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When can E11.8 be coded?

drksingh

Contributor
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Hello AAPC Coding members,

I am having a hard time finding a reason to code for E11.8. This emerged from a conversation with a fellow Provider who is a coder (in his world). His explanation was whenever there is a complicated DM type 2 patient who is on the Metformin with or w/o insulin, he would put E11.8 as DM2 with complications, followed by Z79.84 for Long term (current) use of oral hypoglycemic drugs or the Z79.4 for use of insulin. I was amazed. His explanation was that DM2 patients do have complications and the code allows him to get by and yet achieve the HCC status if there is no specific complication to point to but he believes the patient is complicated otherwise.

In my search, I cannot find a good reason to code for E11.8, because if the provider noticed a complication of DM, you will notate in the medical record e.g. neuropathy, hyperglycemia, poor-control, etc.

So my question is - In what scenario will really E11.8 be worth coding for?

Looking for some amazing answers or scenarios. Thanks in advance.
 

sls314

Guru
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I would caution against using E11.8 as a general code for all diabetic patients who don't have a more specific code to assign. If a provider routinely used that code, it would likely be a red flag and not stand up to an HCC audit. It's not a good idea from a compliance standpoint.

In the book Risk Adjustment Coding and Documentation by Sheri Poe Bernard, she says:

"Be very cautious in reporting codes E--.8" then she goes on to say " Any support in the record for a complication of diabetes would likely identify the complication, and a more specific code would be indicated. Without any support of the 'complication', the validity of the HCC may be called into question. This is a topic worthy of an internal coding policy within individual organizations."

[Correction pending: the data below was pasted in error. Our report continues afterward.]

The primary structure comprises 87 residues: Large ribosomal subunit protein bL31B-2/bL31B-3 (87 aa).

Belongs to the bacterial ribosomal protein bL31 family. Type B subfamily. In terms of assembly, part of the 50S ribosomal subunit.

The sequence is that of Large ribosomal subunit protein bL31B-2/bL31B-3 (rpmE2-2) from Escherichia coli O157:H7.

I review HCC codes for a large physician group prior to the claim being billed. If I don't see reasonable support for E11.8, I convert it to E11.9 before the bill even goes out. (I should note that I rarely even see E11.8 come through, so it's very rare that I'd have to do that.)
 

thomas7331

True Blue
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I agree with you both here. The meaning of 'complications', in this context, is a secondary disease or clinical manifestation that has been cause by the diabetes - it does not mean that the patient's diabetes is complicated to treat. In other words, these are complications for the patient - not for the provider. 'Difficult to manage' or 'difficult to treat' is not a medical complication of a disease. It would be unusual for a provider to documentation that the patient's disease has caused complications yet not have indications anywhere in the record of what those complications are, and I can't even think think of a time that I've come across a record where I've needed to use the E11.8 code.
 

drksingh

Contributor
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Thank you!

E11.69 is another one that gives headaches. NOt sure why everyone misinterprets the 'with' guideline to their own convenience. I rather have the provider notate in a simple language that the DM has caused this particular complication or simply say that patient has both DM and the complication because of long-term DM.
 
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